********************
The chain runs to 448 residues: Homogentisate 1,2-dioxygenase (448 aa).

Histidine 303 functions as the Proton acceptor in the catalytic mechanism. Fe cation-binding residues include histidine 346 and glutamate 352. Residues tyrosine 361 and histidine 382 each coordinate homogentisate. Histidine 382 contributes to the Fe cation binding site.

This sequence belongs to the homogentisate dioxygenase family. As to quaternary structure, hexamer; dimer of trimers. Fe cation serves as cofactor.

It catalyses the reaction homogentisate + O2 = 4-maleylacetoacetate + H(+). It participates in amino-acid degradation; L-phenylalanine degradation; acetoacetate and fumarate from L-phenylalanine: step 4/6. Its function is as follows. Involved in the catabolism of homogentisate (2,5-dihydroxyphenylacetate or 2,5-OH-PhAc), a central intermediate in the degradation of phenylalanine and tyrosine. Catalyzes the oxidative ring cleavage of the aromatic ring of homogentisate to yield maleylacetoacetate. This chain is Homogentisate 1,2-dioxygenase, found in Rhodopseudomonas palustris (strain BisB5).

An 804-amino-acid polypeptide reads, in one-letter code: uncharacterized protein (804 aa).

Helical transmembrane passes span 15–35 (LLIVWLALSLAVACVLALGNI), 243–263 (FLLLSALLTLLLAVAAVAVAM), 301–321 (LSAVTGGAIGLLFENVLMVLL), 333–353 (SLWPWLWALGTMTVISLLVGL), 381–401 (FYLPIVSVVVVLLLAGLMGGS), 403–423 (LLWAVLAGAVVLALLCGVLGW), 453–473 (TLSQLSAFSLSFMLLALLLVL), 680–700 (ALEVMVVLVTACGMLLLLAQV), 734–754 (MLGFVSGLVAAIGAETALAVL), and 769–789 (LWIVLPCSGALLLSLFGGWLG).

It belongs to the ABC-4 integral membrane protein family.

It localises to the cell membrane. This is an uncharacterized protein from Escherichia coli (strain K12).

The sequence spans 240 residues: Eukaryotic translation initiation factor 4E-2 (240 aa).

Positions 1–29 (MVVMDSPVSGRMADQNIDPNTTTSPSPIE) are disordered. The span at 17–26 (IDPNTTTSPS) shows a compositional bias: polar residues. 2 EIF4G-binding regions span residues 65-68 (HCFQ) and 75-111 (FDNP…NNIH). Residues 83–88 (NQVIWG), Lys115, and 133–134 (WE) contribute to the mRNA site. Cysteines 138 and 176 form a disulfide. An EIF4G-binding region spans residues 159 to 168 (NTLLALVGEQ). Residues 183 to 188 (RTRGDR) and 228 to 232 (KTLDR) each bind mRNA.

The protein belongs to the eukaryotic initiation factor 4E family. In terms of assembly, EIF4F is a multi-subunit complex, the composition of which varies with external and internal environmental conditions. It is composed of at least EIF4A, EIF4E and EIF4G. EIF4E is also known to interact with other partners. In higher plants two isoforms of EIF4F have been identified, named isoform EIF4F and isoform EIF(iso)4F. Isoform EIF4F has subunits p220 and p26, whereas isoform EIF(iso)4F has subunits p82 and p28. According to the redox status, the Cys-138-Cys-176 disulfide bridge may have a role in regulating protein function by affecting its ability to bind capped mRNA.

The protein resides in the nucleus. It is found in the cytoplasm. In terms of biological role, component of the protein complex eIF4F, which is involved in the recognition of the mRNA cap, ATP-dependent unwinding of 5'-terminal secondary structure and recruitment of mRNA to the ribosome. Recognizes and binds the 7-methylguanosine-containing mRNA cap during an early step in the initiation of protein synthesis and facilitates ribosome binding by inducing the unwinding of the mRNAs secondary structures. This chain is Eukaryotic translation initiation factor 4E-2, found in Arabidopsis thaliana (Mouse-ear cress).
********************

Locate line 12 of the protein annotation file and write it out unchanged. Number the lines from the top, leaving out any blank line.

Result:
The protein resides in the nucleus. It is found in the cytoplasm. In terms of biological role, component of the protein complex eIF4F, which is involved in the recognition of the mRNA cap, ATP-dependent unwinding of 5'-terminal secondary structure and recruitment of mRNA to the ribosome. Recognizes and binds the 7-methylguanosine-containing mRNA cap during an early step in the initiation of protein synthesis and facilitates ribosome binding by inducing the unwinding of the mRNAs secondary structures. This chain is Eukaryotic translation initiation factor 4E-2, found in Arabidopsis thaliana (Mouse-ear cress).